Steinberg, G., Stromsborg, K., Thomas, L., Barker, D. & Zhao, C. Strategies for covalent attachment of DNA to beads. Biopolymers 73, 597–605 (2004).

  59. 59.

    Park, K. S. et al. A fluorescent tile DNA diagnocode system for in situ rapid and selective diagnosis of cytosolic RNA cancer markers. Sci. Rep. 5, 18497 (2015).

Download references

Acknowledgements

This work was supported by grants from the Korea Health Technology R&D Project through the Korea Health Industry Development Institute (KHIDI) funded by the Ministry of Health & Welfare, Republic of Korea (grant no. HI16C1984), from the Basic Science Research Programs through the National Research Foundation of Korea (NRF) funded by the Ministry of Science ICT and Future Planning (grant no. 2015R1A2A2A01007843), from the Basic Science Research Program through the National Research Foundation of Korea (NRF) funded by the Ministry of Education (grant nos. 2016R1D1A1B03931270, and 2017R1D1A1B03027897), and from the Postdoctoral Research Program of Sungkyunkwan University (2017).

Author information

S.W.S. and S.H.U. contributed key ideas, analyzed data and wrote the paper; B.S.L., M.S.J., S.W.S. and J.H.L. designed and performed simulation of nanostructured DNA; K.Y., L.A., M.S.J., B.M.K., M.-J.A., H.B., B.-K.O., Y.T.L. and S.-W.C. designed and performed several bioanalytical experiments including qRT-PCR experiments for quantification of miRNAs in breast cancer cell lines.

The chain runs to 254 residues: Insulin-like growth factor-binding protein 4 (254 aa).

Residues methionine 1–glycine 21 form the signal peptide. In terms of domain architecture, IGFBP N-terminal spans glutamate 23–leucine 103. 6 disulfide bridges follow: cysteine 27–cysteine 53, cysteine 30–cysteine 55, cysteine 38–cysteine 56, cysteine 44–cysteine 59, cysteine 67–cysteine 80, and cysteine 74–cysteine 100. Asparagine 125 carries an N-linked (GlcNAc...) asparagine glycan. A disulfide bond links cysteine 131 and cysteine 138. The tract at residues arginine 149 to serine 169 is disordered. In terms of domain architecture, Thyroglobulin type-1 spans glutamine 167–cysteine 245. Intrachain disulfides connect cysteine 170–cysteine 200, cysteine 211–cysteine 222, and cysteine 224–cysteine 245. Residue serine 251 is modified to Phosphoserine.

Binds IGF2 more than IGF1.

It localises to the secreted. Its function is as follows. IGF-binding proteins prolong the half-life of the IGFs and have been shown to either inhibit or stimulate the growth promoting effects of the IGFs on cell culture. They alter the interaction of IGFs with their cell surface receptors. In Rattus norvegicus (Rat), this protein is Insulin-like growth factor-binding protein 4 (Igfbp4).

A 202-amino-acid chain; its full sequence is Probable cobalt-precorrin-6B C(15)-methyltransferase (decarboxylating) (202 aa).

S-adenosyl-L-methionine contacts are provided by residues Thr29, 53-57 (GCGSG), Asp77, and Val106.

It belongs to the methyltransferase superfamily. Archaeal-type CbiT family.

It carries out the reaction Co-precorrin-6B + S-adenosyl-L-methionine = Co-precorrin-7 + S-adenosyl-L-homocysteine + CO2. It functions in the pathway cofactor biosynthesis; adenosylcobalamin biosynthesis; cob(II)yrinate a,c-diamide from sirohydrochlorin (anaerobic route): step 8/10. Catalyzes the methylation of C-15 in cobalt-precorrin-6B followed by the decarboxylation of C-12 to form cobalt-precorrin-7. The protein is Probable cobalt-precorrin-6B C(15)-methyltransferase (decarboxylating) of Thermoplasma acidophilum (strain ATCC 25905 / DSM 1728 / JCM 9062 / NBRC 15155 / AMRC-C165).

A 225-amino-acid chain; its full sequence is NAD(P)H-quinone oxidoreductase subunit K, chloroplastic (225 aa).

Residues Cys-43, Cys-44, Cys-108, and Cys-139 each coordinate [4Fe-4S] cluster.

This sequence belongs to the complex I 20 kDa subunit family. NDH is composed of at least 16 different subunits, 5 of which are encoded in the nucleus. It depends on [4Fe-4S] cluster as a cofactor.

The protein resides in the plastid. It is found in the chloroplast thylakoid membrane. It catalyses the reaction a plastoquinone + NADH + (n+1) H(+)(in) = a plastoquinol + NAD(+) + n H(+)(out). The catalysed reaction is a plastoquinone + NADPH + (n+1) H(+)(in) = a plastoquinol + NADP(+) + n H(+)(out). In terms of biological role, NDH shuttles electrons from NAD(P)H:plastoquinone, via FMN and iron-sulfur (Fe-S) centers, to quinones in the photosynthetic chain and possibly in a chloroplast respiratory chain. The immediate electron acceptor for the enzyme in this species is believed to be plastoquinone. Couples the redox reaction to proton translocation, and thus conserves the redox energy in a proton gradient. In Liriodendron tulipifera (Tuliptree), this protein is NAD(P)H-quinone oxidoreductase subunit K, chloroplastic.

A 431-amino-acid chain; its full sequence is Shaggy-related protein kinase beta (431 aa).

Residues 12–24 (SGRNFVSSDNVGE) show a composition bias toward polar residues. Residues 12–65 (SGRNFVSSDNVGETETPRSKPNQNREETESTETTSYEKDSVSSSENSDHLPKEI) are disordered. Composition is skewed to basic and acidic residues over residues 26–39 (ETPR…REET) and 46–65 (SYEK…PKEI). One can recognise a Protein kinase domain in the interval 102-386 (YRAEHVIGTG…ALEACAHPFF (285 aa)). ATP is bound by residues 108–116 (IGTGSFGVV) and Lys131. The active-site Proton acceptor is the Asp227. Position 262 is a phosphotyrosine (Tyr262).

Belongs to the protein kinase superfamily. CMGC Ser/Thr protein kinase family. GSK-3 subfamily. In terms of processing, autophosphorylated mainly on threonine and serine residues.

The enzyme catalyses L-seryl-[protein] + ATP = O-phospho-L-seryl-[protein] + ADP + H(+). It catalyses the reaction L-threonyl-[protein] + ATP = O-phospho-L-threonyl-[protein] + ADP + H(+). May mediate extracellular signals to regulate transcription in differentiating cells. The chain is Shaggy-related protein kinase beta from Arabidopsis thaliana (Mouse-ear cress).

Correspondence to Soong Ho Um.

Ethics declarations

Competing Interests

The authors declare competing financial interests. S.W.S. and S.H.U. have filed a patent application based on this work.

Additional information

Publisher's note: Springer Nature remains neutral with regard to jurisdictional claims in published maps and institutional affiliations.

Electronic supplementary material

Rights and permissions

Open Access This article is licensed under a Creative Commons Attribution 4.0 International License, which permits use, sharing, adaptation, distribution and reproduction in any medium or format, as long as you give appropriate credit to the original author(s) and the source, provide a link to the Creative Commons license, and indicate if changes were made. The images or other third party material in this article are included in the article’s Creative Commons license, unless indicated otherwise in a credit line to the material. If material is not included in the article’s Creative Commons license and your intended use is not permitted by statutory regulation or exceeds the permitted use, you will need to obtain permission directly from the copyright holder. To view a copy of this license, visit http://creativecommons.org/licenses/by/4.0/.

Reprints and Permissions

About this article

Verify currency and authenticity via CrossMark

Cite this article

Shin, S.W., Lee, B.S., Yang, K. et al. Fluorescence-coded DNA Nanostructure Probe System to Enable Discrimination of Tumor Heterogeneity via a Screening of Dual Intracellular microRNA Signatures in situ . Sci Rep 7, 13499 (2017) doi:10.1038/s41598-017-13456-3

Download citation

Further reading

Comments

By submitting a comment you agree to abide by our Terms and Community Guidelines. If you find something abusive or that does not comply with our terms or guidelines please flag it as inappropriate.